My dear friend @dumptheblog wrote a post on why he dislikes eBooks… I wrote a response (and since it was so lenghty) thought I’d actually post it on my blog for everyone to read.  Why did I post it here?  Because I am still doing my 100,000 page challenge and most of my reading to date has been done on an eReader.

Yes, I’m aware I haven’t actually updated the blog since I started the challenge… I suppose I should make my excuses for the lack of updates but at least this time it wasn’t because I didn’t ‘feel’ like it, which had been the case leading up to the 100,000 challenge.  (A co-worker had a personal issue and was out of work for several weeks leaving me doing her work and my own over the holiday season… oh and I work another part time job at church… I tend to over extend myself and it all caught up with me… that being said I am back and going strong… my first review will be The Magician, followed by a review of an old Nora Roberts Triology and then finally The Hunger Games Series and the final book of the Inheritance Cycle… I TOLD YOU I READ LOST OF BOOKS).



I really don’t agree with your take on this… that there is a great divide between team paper book and team eBook.  (SERIOUSLY I CAN’T BELIEVE YOU’VE REFERRED TO THEM AS “TEAM WHATEVER” A LA TWILIGHT *disappointed frown*). 

I have a Nook and love it for all the reasons you mention (portability mostly as I read every day at work and read more than one book at any given time) but I’m not a pusher… I don’t go around saying that paper books or dead so everyone should convert, nor do I assume those who cling to their paper are dinosaurs, so I’m offended by the broad generalizations of each group.  That being said, the rest of my comments are going to come off as very PRO eBook… mostly in response to all the faults you list with them.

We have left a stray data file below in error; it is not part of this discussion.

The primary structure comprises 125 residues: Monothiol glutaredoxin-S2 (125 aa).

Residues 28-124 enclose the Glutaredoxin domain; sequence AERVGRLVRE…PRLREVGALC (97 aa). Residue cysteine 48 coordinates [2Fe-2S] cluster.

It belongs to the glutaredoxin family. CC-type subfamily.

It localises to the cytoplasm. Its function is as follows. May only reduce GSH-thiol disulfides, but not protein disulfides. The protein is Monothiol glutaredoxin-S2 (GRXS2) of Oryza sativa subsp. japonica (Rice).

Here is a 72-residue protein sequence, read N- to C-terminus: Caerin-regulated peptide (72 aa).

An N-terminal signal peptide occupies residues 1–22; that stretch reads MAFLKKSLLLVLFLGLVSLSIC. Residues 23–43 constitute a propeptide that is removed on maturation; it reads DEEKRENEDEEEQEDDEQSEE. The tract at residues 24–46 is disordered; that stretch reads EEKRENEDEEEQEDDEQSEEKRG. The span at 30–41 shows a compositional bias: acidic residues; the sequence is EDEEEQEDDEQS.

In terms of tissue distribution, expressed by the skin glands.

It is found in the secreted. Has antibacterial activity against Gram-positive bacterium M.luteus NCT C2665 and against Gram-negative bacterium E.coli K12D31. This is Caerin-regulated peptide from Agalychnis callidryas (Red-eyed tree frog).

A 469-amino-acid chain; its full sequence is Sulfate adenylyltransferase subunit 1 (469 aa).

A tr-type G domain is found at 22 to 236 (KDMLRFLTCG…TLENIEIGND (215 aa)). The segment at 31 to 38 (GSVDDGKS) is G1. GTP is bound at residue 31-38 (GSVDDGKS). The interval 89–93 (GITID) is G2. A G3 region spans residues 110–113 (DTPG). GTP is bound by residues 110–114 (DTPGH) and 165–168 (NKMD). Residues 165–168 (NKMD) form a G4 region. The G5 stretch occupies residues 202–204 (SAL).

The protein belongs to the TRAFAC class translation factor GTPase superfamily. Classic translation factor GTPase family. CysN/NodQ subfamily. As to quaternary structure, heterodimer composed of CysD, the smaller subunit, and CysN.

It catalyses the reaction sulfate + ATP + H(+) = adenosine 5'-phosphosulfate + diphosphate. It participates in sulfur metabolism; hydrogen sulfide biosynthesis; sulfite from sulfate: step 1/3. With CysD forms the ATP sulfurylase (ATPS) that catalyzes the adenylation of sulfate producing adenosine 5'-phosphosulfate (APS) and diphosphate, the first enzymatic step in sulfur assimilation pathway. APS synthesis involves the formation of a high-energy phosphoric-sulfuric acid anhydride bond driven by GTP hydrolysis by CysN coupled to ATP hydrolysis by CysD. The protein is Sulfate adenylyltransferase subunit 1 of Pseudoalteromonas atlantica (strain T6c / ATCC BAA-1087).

I think that a lot of people are similar to me actually… that they LOVE their paper books but they simply can’t keep all their books because of the lack of space.  Case in point, I have 5 boxes in storage that haven’t been touched in years because it’s too difficult to move the boxes around and dig through them… what good are they doing anyone sitting there?  At least with my massive archive of eBooks I can go back and read them anytime I want… and I do re-read my eBooks!  How many books do you have that you re-read on a regular basis?  How many sit collecting dust that haven’t been cracked in years?  Would you be more apt to read them if it only took a few minutes to pull it from an archive?  What about if your house caught fire… all those books of yours would be gone, all of the dog eared pages and memories attached to them? 

What you describe in your post is your emotional attachment to an object and not necessarily the story it contains… and that I think is my biggest problem with why you hate them.  You can make notes and highlights and dog ear pages in an eBook… the same as you can in a paper book.  (Yes, not being able to read without power is problematic… so I won’t argue with you there).  Holding the tangible book in your hands CAN make a difference in how you read a story but it isn’t the only factor that should matter… A good book is a good book regardless of what format it is in.  I also think you are not taking into account the sheer number of people who are now able to self-publish and get their stories out there… this would have never been possible without eReaders as the publishing industry is notoriously hard to break into… unless you’re Snooki *shudder*.  (Some people SHOULDN’T be self-publishing… I’ve read some real trash… but I’ve also read some great AND FREE self-published stories). 

I do worry that eBooks will kill an already floundering industry, but I really doing think print will ever actually die.  For me, it’s about the story not the method of delivery so I’m happy with the eBook format.  I was once like you and thought I’d never like eBooks but I gave them a chance and I don’t regret it.  Do I still like reading a paper book, and do I still buy paper books… of course I do but I can’t find fault with how the format has expanded the scope of what I read and how I read it. 

Now the real travesty is that eBooks can’t be lent… yes, I can lend them on my Nook, but only once and only for 14 days.  Don’t get me started on how the lack of ‘open’ content and sharing of eBooks infuriates me.